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Parting ways


GOOD GOODBYES Breaking up is hard to do, but honesty and compassion help.

How to end a relationship well

Mental Health
Jannah Walshe

Being the one to end a relationship is not easy. It is not normally a decision that has been come to lightly. Have you ever noticed that there isn’t much said about how to end a relationship well and with integrity? It is usually assumed that all breakups will be messy and stressful, but there are steps that you can take to minimise these negatives for both you and your partner.

Weigh it up
First off, you need to assess if the relationship you are in is one you want to continue with or not. It’s important to be realistic. Don’t dismiss situations or attitudes that are hurting you. Think carefully about what you really want out of a relationship and see if those needs are being met within your current relationship.
If you’re clear on the reasons why you are unhappy in a relationship, you can decide whether its possible to salvage it with your partner or whether it’s even worth trying to find a solution. For example, if the problem is that you argue a lot with each other, maybe it is possible to resolve the conflicts with a bit of work on communication. However, if your partner cheated on you, you’d need to be very sure that you’re able to forgive and let it go if the relationship is to survive – because if not, there will be further conflict in the future.
It can be helpful to think about what you’d lose or gain from either staying together or ending the relationship. Make a list if it helps. But most importantly, listen to how you feel, especially to what your heart and intuition are telling you. They’re often right.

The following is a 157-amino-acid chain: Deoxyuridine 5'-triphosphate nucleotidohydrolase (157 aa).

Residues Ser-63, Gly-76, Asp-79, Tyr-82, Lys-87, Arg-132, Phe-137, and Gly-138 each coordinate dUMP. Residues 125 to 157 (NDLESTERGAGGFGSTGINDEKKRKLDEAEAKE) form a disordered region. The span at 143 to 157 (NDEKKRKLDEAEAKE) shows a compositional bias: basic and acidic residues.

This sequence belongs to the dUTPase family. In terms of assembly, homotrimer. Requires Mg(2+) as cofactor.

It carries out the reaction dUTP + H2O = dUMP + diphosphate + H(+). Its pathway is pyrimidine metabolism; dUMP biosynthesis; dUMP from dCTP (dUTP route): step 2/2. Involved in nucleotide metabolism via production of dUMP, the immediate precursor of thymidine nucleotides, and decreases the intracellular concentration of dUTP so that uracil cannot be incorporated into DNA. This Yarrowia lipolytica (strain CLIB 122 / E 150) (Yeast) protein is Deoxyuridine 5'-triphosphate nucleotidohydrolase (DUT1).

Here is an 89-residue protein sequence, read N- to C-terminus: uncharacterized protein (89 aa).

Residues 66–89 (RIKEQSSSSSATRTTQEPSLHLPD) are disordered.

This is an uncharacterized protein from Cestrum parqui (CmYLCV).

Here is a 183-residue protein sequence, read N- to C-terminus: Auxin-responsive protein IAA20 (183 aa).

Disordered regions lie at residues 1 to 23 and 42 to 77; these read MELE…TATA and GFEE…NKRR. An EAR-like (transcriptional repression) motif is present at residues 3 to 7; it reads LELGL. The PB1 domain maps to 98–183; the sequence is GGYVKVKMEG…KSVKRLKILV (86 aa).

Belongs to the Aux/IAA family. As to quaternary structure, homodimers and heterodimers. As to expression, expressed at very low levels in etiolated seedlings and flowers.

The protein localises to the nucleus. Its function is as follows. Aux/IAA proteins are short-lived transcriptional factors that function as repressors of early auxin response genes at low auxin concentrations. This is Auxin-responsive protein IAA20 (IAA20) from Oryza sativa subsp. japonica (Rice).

Remember breaking up does not mean you have failed. And it definitely does not mean you are unworthy of a healthy, supportive relationship in the future. There doesn’t have to be a ‘bad guy’ in a breakup.
Even while breaking up it is important to honour each other and the time you’ve had together. Your ex-partner may be your greatest teacher. They may be showing you the places you have to heal and the areas you need to take responsibility for, so that things can be different in future relationships.

Throughout the whole process it is important to show yourself compassion. Self-compassion includes telling yourself that you’re not a horrible person for breaking up with someone and that many other people go through this kind of thing too. It also involves caring for yourself, like a parent would for a child or a friend would do for a friend.
And this includes not staying in a relationship that’s hurting you.
Ending a relationship can be painful and a struggle and it’s not easy to do it alone. It’s important to have a good support team to keep you on track, to help you fill your life with healthy, positive activities and to remind you that you are a good person. Treating yourself well after a breakup regardless of whether you were the one to end it, is a must.
Yes, time can help heal the emotional wounds but you can help speed up this process by taking ownership over your own health and wellbeing.
Reach out to a counsellor if you want further support.

For more on ending relationships see ‘How to handle a break-up’ on; ‘Relationship & family breakdown or problems’ on and ‘Combatting insecurities in your relationship’ on